The rice and white sauce come together easily and quickly. The turmeric and cumin are a must to give the rice that warm, smoky taste. I also cook mine in chicken broth to give added flavor. I’m so proud that when my sister tried this, she announced that it tasted JUST like the halal chicken she used to buy on the streets of New York. High praise indeed. If you’re like me and have never been to NYC and still want to find out what the fuss is about the halal chicken, maybe you’d like to try this out. I don’t think you’ll be disappointed.

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Halal Style Chicken and Rice

Recipe Adapted from Serious Eats

Ingredients

For the Chicken:

  • 3 tablespoons lemon juice
  • 1/4 cup chopped fresh oregano
  • 1/4 cup chopped fresh parsley
  • 1 teaspoon ground coriander
  • 1 tablespoon ground sumac
  • salt and pepper
  • 4-6 garlic cloves, roughly chopped
  • 3/4 cup olive oil
  • 1 1/2 cups whole fat plain yogurt
  • 2 1/2-3 pounds boneless skinless chicken breast

For the Rice:

  • 2 tablespoons unsalted butter
  • 1/2 teaspoon turmeric
  • 1/4 teaspoon ground cumin
  • 1 1/2 cups long grain Basmati rice
  • 2 1/2 cups chicken broth
  • salt and pepper

For White Sauce:

  • 1 cup of whole fat, plain yogurt
  • 1 tablespoon sugar
  • 2 tablespoons white vinegar
  • 1/4 cup finely chopped parsley
  • 1 teaspoon of garlic powder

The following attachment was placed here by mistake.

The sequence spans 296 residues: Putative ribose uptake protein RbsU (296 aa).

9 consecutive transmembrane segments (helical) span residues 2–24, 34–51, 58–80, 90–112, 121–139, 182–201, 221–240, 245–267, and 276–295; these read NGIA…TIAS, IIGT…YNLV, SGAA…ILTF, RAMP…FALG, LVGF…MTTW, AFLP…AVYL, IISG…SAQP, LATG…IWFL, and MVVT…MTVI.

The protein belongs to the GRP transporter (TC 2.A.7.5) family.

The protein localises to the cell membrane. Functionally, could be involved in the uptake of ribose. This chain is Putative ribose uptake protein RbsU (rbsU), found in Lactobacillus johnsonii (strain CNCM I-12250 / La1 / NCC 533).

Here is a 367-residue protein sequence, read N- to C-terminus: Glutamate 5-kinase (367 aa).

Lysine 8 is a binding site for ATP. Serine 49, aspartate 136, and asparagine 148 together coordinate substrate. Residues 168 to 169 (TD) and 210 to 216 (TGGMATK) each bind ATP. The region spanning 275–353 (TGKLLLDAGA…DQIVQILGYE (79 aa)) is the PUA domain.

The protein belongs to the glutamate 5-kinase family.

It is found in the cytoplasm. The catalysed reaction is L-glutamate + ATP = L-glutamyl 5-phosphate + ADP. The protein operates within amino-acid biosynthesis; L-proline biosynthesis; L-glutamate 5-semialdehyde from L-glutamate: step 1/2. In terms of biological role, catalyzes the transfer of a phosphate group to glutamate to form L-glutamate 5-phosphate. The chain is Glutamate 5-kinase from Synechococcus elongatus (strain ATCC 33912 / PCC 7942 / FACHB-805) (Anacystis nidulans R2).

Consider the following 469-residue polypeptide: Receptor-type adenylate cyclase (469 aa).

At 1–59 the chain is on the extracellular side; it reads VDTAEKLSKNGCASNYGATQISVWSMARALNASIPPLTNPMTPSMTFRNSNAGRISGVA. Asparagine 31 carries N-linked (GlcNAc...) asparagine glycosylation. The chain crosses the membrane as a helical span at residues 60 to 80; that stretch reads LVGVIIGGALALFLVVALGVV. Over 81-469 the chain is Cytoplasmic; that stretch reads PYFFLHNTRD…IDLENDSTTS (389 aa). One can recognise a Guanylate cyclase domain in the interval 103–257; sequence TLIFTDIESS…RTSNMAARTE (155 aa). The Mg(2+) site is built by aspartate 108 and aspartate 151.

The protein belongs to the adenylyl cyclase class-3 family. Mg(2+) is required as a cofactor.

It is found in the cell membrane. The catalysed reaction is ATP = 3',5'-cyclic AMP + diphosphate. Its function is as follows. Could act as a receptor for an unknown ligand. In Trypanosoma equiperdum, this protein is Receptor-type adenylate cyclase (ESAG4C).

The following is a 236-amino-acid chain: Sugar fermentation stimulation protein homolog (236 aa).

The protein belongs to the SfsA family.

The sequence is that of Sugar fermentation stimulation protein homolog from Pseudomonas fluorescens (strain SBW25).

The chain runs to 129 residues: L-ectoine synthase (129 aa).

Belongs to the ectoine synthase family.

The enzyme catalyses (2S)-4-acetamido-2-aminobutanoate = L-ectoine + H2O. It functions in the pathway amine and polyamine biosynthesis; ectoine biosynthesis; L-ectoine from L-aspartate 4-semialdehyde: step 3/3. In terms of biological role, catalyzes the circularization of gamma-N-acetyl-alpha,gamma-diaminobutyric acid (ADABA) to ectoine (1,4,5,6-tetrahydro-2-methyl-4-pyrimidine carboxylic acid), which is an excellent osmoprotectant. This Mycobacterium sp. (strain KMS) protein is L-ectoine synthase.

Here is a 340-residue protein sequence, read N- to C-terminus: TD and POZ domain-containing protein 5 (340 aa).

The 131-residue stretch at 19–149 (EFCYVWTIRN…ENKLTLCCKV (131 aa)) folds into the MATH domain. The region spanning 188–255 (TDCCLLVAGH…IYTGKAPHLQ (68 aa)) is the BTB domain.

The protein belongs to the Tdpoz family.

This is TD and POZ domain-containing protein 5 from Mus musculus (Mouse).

• 1 teaspoon onion powder
  • salt and pepper

Directions

Place the chicken breast in gallon size resealable plastic bags, or in one large container.

Combine the lemon juice, herbs, spices, garlic, olive oil and yogurt together in a blender. Taste and adjust for seasoning, then pour over the chicken breast.

Turn the sealed bags over a few times to make sure marinade throughly covers chicken. Refrigerate for at least one hour and up to four hours.

Preheat oven to 350 degrees. Heat a few tablespoons of oil over medium high heat in a skillet, or you can use a griddle, like I did.

Cook chicken until browned on its sides, about 4 minutes per side. If need be, you can finish it in the oven; place a wire rack over a foil lined sheet pan and bake chicken for about an additional 5-10 minutes. (The inner temp should read about 165 degrees Fahrenheit)

Keep chicken loosely covered with foil while you make the rice.

Melt the butter in the bottom of a medium size pot. Add the turmeric and cumin and cook until fragrant but not quite browned, about 1 minute.

Add the rice and stir. Add the chicken broth. Season with salt and pepper.